Police chief 'very grateful' after avoiding sack over drunken 'boob job' tirade
A female police chief who launched a drunken tirade at a junior colleague about the size of her breasts has apologised and spoken of her gratitude after her boss decided not to fire her over the incident.
Assistant Chief Constable Rebekah Sutcliffe, of Greater Manchester Police (GMP), said she looked forward "to getting back to serving the community I love" after she was told she would receive a final written warning from the force.
Last May, at a national conference for senior women in policing, Ms Sutcliffe told Superintendent Sarah Jackson that her "credibility was zero" after she had a "boob job" and berated her as a "laughing stock" who would be judged professionally "on the size of her tits".
She went on to pull down the front of her dress to expose her left breast, saying: "Look at these, look at these, these are the breasts of someone who has had three children.
"They are ugly but I don't feel the need to pump myself full of silicone to get self-esteem."
Last month a disciplinary panel ruled her actions amounted to gross misconduct and it had taken her to the "the very precipice of dismissal" but accepted it was out of character and recommended a final written warning would suffice.
Ms Jackson, who has since transferred to Cumbria Constabulary, said she was "shocked, mortified, embarrassed and ashamed" at the comments made by her superior.
Unlike those below the rank of Assistant Chief Constable, the final decision on sanction rested with GMP rather than the independent panel, which in this case included Sir Tom Winsor, Her Majesty's Chief Inspector of Constabulary.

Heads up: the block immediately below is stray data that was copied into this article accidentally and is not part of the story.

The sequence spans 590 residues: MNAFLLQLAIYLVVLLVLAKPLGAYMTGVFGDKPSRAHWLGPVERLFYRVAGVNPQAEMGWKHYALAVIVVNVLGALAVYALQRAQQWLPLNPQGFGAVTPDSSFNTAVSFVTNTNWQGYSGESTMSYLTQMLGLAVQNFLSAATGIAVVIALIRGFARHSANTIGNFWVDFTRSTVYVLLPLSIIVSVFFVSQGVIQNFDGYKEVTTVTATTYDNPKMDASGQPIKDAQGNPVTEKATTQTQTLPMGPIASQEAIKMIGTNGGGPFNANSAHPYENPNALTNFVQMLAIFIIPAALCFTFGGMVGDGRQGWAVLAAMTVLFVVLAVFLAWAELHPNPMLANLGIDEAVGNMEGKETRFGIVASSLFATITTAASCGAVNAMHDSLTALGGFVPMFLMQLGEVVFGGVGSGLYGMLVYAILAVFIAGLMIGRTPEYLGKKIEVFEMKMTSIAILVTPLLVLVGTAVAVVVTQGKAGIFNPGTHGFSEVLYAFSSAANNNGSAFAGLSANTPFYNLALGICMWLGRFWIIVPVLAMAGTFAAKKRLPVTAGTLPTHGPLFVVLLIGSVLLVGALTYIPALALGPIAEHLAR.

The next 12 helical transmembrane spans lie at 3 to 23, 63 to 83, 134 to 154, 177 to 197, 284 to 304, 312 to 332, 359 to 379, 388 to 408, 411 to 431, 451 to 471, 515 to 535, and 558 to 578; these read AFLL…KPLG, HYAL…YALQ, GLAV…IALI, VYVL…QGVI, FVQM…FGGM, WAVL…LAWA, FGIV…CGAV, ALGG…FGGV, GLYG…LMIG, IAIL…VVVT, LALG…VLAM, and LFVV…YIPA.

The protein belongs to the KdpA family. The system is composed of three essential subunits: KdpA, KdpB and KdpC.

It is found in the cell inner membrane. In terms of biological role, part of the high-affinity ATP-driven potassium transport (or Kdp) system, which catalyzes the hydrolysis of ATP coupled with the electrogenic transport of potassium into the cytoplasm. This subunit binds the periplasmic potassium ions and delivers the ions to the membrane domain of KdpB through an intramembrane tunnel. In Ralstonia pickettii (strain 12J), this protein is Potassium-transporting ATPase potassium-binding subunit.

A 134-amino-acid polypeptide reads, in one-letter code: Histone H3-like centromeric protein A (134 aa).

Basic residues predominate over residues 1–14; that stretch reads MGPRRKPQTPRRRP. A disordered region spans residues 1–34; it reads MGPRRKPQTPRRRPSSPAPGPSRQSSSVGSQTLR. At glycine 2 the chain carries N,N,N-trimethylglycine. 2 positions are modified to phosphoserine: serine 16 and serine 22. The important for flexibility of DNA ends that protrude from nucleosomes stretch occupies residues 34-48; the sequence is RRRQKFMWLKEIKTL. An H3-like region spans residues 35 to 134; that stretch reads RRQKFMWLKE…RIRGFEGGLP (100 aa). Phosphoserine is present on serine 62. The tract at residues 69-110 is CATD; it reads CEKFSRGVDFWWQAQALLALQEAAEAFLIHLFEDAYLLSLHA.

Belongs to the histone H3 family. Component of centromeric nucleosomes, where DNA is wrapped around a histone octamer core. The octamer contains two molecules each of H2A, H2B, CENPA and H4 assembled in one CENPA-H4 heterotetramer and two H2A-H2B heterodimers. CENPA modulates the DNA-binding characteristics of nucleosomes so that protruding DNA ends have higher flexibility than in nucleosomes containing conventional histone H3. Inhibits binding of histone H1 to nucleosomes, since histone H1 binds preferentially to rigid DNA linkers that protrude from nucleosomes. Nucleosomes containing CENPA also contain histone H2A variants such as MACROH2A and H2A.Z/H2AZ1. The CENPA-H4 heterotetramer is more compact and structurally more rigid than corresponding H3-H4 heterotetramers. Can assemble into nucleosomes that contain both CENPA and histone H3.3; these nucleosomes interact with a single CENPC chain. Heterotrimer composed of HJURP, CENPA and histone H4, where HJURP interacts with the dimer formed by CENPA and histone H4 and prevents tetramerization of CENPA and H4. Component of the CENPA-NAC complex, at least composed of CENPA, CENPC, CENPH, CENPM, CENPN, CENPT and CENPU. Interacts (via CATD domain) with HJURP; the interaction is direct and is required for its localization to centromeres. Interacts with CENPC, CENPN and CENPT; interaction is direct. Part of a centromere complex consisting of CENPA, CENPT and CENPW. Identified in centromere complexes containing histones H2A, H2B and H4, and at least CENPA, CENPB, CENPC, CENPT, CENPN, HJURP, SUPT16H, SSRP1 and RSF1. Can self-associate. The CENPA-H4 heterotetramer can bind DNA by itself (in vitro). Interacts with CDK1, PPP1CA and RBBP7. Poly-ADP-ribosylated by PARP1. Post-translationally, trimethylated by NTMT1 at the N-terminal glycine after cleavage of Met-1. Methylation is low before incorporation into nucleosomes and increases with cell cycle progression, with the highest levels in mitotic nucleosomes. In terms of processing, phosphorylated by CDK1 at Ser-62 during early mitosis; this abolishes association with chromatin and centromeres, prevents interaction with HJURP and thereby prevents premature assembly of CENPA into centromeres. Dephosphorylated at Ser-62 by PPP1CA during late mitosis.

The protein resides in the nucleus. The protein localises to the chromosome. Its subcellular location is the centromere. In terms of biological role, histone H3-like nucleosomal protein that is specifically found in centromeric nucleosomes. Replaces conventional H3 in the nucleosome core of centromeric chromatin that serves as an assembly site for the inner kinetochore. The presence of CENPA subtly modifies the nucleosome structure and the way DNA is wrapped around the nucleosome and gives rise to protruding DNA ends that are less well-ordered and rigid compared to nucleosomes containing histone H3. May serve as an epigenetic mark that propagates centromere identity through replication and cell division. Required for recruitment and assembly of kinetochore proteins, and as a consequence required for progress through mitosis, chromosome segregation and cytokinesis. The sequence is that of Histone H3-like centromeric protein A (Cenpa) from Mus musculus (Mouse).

On Monday, Deputy Chief Constable Ian Pilling explained that a "high bar" would have to be reached for him to disagree with the panel's recommendation.
He said: "I accept that she has apologised for this behaviour, but even so, for a senior officer to behave in such a way has unfortunately damaged the reputation of GMP, of senior officers, of policing overall and significantly of ACC Sutcliffe herself, whose reputation is now in tatters.
"Despite being absolutely appalled at the behaviour and all too aware of the damage to public confidence, I do not think I can reasonably take a different view without very significant reason to do so."
Following his decision, Ms Sutcliffe - who was suspended after the incident - said in a statement: "The responsibility for what happened is mine and mine alone. At the time of the incident, I was under significant personal and professional pressure.
"In this context I foolishly became drunk and as a result behaved in a way that is entirely at odds with the way I conduct myself on a daily basis and with the person and senior leader that I want to be.
"I did not mean any of the things that I said and I am dismayed that I was so unkind and unfair.
"I am very grateful that I have been given the opportunity to return to work. On my return, I will bring the very best of my abilities to serve policing and the public as well as I am able.
"What I did was wrong and I apologise for it. I now look forward to getting back to serving the community I love."
Earlier Mr Pilling suggested it would be "more logical, and more importantly, would provide greater public confidence" if the panel would have been able to decide the sanction.
His view was supported by his boss, Chief Constable Ian Hopkins, who stated GMP had been put in "a difficult situation" and said he would write to the Home Office to call for the process to be standardised for all officers.
Mr Hopkins said the events of last May had "cast a shadow" over "an important event to recognise the contribution of women in policing" but it was important to now move forward.
He said: "ACC Sutcliffe has been given a chance to demonstrate that she is committed to serving the people of Greater Manchester.
"We will now work with her to consider how she best achieves this in support of Greater Manchester Police."